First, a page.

The HEPH Foundation wants you, and 10 percent of the community, to be involved in mobilizing STEM programs throughout Oak Park and surrounding neighborhoods as it launches “The Ten Percent Drive,” a fundraising effort with the goal of raising $3 million.
Founded by Sheila and Steve Conner as a response to their son expressing frustration with math and science, the HEPH Foundation engages students in STEM learning by creating programs to draw attention and keep students learning. From its inception, the foundation has provided programs to local schools, including Oak Park and River Forest High School, and throughout the Chicagoland area through in-school, afterschool, and even pop-up events.
A partner with the Oak Park community since the start, the foundation was the recipient of a $1.2 million grant from the Oak Park-River Forest Community Foundation in 2021, which is dedicated to mobilizing resources to provide a racially just society and equitable outcomes for Oak Park residents.
“The Oak Park-River Forest Community Foundation is pleased to steward support for the important work HEPH Foundation is doing to develop accessible and inclusive STEM programs in area schools,” said Tony Martinez, the foundation’s president and CEO. “Steve and Sheila are passionate educators, inspiring and empowering them with tools to succeed in science and technology-based careers. The HEPH Foundation’s approach has demonstrated the potential to create greater opportunities for underserved populations and build a brighter educational future for all.”
The grant has allowed the Oak Park couple to lay down a strong foundation to provide services on a larger scale, something they were not able to during the COVID pandemic, despite their best efforts.
“We didn’t have the capacity to meet the demand, we had folks here in our town, but we also had all over Chicagoland, we had folks coming from CPS, and we just could not do it,” Steve Conner said.
Prior to the grant, the foundation was able to take on approximately 120 students but since its allocation, Steve Conner said they can now provide programs to multiple schools at once, allowing for choice in programming, letting students “follow their heart.”
“The grant went towards building the capacity, so now we are ready, but being ready is one thing, now it’s important to keep it going to actually provide the value going forward,” said Steve Conner. “The grant has allowed us to take all that we have learned in the five years that we have been building and working with the community and making it accessible to more people.”
The grant was used to develop new programs, find instructors, and flesh out materials but moving into the next step and being able to meet a student’s needs while participating in STEM programs, the foundation needs additional funding.
The HEPH Foundation is currently in the process of raising an additional $3 million in the next two years. The fundraising efforts, dubbed “The Ten Percent Drive,” is a way to get at least 10 percent of people involved in STEM programs, helping drive interest into the growing field.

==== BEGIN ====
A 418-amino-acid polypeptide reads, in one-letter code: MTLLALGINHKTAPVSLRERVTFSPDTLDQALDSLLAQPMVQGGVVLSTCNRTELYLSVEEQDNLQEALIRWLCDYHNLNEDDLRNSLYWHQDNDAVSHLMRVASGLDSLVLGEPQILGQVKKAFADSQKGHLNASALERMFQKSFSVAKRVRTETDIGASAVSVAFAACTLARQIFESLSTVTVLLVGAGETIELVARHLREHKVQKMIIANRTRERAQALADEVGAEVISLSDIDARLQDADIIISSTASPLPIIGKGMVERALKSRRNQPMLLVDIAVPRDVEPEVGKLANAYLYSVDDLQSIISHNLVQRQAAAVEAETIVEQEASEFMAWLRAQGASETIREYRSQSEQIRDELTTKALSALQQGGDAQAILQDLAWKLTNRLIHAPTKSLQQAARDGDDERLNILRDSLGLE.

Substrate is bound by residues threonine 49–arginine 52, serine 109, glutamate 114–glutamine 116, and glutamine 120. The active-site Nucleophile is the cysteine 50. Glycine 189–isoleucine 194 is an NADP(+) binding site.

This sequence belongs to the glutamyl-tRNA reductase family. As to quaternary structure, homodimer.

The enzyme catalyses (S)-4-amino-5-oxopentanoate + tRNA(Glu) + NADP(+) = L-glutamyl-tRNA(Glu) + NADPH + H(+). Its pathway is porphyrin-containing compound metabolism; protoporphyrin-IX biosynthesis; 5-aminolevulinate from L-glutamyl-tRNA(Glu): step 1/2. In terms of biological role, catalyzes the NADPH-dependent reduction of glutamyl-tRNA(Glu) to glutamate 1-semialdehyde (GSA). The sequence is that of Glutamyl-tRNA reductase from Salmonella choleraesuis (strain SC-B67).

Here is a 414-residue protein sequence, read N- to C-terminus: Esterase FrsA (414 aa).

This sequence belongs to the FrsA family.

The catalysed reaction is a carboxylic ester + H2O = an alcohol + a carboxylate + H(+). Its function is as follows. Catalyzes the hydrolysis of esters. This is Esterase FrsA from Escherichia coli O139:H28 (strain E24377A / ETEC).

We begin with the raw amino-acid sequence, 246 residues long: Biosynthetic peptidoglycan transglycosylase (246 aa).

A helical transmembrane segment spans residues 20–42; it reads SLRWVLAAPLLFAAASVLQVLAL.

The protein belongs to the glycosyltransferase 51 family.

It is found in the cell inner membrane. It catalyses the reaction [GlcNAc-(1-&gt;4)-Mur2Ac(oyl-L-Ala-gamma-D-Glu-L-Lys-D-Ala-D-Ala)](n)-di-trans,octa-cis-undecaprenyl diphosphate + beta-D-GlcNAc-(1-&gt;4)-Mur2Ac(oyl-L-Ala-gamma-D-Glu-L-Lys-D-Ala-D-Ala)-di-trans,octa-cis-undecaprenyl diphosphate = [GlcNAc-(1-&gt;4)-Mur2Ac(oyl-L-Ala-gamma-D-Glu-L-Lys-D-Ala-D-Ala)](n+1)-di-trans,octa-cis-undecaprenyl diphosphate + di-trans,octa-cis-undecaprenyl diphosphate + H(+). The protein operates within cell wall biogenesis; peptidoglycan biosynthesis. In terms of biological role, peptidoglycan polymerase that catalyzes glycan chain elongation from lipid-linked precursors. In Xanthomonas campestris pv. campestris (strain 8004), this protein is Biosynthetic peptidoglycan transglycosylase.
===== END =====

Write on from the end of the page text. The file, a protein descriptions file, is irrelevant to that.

“In order to create a mindset shift in any community, you need 10 percent,” said Steve Conner. “If you get 10 percent of them, you can shift anything. We want to get kids, the learners, super excited about STEM, we want them to become critical, super empowered critical thinkers. If we grab a hold of 10 percent of them and get them involved in our program… we can help them invent the future.”
The urgency behind their drive is the fast-moving world of technology and the advances made every day, which Steve Conner said moves at an “exponential rate.” With this mindset, Steve Conner hopes to be able to encourage students to dive in and harvest their skills to keep up with changing times.
In order to be able to properly provide programs to schools, it is crucial for the foundation to be able to have adequate funding as oftentimes they provide requested programs and services and are not paid until the end of the programs.
“You have to be a little bit of a float for schools because their budget and the way they work doesn’t necessarily coincide with the business cycle,” Steve Conner said. “I don’t think people are aware of that.”
“We have to be deeply resourced to fill the need,” Sheila Conner added.
Helping students develop a passion for STEM goes beyond providing a program for a few weeks, as the pair wants to ensure they give students the best experience possible and provide them with all the tools they need to succeed. The idea of providing for the whole child is one that the Conner’s believe makes a difference in the way students show up to learn.
Steve Conner recalls one school outside of Oak Park, which wanted to bring a STEM program to their students but did not have a math teacher to teach it. The HEPH Foundation found someone to assist but the students still lacked transportation and showed up to a competition in their own clothes while other teams donned uniforms.
“How can they really honestly participate?” asked Steve Conner. “Learning STEM is not just about learning these things, it’s about taking care of the whole child, the social and emotional component.”
As they move through the next two years and “The Ten Percent Drive,” they hope to be able to find additional community partners who align with the goal of equity and inclusion throughout all bodies of students in STEM. Along with always accepting donations through their website, https://www.hephfoundation.org, the foundation will be hosting an online fundraising event near Halloween time and are looking for volunteers to help make it happen. As part of “The Ten Percent Drive,” the Conners encourage anyone who wants to be involved in furthering students’ growth in STEM to reach out and be part of the movement towards the future.